I will take a risk on it. So:
Rail not so far! [‘…Dundas…Caudas contra Angligenas’, lines 61-3]
Not that Mr. Henderson rails. With a scholar’s moderation he merely scoffs.
John Skelton by Wystan Hugh Auden, included in ‘The Great Tudors’, edited by K. Garvin (London, 1935), pp. 55-67. This essay has not hitherto been reprinted: several corrections subsequently made to the text by Auden are included here for the first time.
Auden (1907-73) was one of the foremost twentieth-century poets as well as an important critic.
To write an essay on a poet who has no biography, no message, philosophical or moral, who has neither created characters, nor expressed critical ideas about the literary art, who was comparatively uninfluenced by his predecessors, and who exerted no influence upon his successors, is not easy. Skelton’s work offers no convenient critical pegs. Until Mr. Robert Graves drew attention to his work some years ago, he was virtually unknown outside University-honour students, and even now, though there have been two editions, in the last ten years, those of Mr. Hughes and Mr. Henderson, it is doubtful whether the number of his readers has very substantially increased. One has only to compare him with another modern discovery, Hopkins, to realise that he has remained a stock literary event rather than a vital influence.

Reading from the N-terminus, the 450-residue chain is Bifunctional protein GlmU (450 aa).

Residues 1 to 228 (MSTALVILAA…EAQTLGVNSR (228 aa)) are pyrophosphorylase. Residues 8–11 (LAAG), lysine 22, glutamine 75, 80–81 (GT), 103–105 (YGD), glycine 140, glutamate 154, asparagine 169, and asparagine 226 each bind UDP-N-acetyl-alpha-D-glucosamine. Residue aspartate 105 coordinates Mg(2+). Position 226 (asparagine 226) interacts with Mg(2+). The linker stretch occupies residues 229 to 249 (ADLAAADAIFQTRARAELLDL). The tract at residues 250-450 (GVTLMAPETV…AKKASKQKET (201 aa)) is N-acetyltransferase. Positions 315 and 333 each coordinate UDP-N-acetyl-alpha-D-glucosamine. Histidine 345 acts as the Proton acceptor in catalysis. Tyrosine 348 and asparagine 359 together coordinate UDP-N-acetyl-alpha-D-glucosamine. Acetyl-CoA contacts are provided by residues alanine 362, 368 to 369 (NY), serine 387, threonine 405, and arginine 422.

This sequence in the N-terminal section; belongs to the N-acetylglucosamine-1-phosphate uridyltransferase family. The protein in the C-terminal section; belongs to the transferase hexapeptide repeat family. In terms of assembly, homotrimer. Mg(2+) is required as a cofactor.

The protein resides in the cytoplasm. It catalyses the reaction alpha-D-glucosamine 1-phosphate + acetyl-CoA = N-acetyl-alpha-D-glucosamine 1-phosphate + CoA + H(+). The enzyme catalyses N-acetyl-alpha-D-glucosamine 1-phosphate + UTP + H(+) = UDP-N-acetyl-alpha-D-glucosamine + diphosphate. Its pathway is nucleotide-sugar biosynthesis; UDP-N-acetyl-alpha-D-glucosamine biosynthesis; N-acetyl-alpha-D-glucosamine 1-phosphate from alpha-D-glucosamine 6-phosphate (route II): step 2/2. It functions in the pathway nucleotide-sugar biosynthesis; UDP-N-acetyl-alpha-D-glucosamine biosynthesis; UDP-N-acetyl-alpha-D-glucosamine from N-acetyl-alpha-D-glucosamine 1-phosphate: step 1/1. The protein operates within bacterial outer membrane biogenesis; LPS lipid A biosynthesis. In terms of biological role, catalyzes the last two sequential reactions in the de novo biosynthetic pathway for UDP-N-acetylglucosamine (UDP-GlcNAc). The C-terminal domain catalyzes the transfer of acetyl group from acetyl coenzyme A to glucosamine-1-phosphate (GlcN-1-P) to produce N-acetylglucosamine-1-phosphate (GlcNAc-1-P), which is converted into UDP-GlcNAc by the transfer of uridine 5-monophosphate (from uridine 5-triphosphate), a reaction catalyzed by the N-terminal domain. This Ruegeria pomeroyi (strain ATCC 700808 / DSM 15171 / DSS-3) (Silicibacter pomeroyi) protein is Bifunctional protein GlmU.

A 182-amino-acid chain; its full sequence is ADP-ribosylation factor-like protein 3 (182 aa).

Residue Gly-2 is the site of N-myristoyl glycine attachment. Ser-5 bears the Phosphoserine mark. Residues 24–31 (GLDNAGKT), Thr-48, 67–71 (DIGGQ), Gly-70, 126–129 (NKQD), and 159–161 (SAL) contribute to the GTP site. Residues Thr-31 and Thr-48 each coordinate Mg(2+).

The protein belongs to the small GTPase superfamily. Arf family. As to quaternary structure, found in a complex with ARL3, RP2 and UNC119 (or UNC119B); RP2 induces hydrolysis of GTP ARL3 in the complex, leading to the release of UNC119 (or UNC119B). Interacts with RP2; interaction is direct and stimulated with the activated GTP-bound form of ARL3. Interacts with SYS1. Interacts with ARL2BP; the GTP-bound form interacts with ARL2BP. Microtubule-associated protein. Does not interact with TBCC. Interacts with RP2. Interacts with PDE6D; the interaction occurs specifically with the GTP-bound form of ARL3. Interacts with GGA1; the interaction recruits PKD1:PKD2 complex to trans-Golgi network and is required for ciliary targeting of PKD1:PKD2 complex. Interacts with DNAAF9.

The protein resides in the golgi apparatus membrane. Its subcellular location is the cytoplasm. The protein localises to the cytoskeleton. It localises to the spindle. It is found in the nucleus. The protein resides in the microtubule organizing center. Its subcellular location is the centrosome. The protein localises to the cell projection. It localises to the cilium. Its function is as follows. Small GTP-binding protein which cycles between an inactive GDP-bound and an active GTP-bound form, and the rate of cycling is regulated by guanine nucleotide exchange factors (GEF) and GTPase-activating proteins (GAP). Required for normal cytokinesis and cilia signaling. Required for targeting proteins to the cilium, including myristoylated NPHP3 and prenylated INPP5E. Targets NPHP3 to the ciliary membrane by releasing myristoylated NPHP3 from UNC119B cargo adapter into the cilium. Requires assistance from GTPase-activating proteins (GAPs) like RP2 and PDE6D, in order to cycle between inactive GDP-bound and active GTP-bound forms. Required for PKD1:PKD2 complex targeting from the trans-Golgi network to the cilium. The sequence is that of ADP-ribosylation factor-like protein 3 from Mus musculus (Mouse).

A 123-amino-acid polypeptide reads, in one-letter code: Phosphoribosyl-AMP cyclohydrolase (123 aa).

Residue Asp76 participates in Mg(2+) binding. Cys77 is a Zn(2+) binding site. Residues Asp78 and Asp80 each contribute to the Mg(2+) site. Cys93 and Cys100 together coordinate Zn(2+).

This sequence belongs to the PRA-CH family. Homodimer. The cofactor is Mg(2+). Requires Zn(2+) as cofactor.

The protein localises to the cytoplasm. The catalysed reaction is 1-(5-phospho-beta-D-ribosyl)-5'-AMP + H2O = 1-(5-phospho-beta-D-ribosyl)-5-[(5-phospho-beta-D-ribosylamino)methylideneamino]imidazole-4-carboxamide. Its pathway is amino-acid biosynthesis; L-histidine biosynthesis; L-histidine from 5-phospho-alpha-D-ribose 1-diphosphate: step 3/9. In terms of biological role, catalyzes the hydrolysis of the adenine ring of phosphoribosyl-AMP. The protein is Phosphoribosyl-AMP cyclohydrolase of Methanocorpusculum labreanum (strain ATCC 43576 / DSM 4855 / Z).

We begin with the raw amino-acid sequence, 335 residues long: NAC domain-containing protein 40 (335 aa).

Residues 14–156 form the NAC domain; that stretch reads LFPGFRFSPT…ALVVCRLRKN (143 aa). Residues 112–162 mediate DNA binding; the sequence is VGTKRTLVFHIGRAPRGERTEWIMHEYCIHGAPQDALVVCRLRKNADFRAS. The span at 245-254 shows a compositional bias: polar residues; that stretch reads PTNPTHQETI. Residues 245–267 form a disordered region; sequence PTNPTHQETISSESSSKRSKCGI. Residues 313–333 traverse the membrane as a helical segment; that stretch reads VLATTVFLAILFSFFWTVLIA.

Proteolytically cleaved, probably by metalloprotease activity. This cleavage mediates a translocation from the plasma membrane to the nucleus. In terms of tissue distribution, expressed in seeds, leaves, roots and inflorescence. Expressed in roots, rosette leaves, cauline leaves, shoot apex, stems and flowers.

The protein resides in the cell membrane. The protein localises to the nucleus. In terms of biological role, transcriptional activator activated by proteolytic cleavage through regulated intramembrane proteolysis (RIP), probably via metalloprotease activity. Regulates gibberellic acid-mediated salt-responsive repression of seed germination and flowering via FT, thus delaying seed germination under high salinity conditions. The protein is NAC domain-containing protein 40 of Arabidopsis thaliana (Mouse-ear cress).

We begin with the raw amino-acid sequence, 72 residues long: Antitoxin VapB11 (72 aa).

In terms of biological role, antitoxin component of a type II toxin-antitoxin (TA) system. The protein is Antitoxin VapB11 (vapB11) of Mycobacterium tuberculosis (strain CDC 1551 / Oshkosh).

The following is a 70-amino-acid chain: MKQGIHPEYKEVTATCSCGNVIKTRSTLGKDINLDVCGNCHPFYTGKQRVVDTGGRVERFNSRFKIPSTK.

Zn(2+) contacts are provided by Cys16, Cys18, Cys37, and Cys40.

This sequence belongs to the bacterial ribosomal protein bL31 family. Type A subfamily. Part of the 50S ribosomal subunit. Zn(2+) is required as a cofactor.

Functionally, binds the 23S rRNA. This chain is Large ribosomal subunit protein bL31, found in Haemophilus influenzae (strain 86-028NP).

My own interest dates from the day I heard a friend at Oxford, who had just bought the first Hughes edition, make two quotations:
Also the mad coot
With bald face to toot [‘Philip Sparrow’, lines 410-11]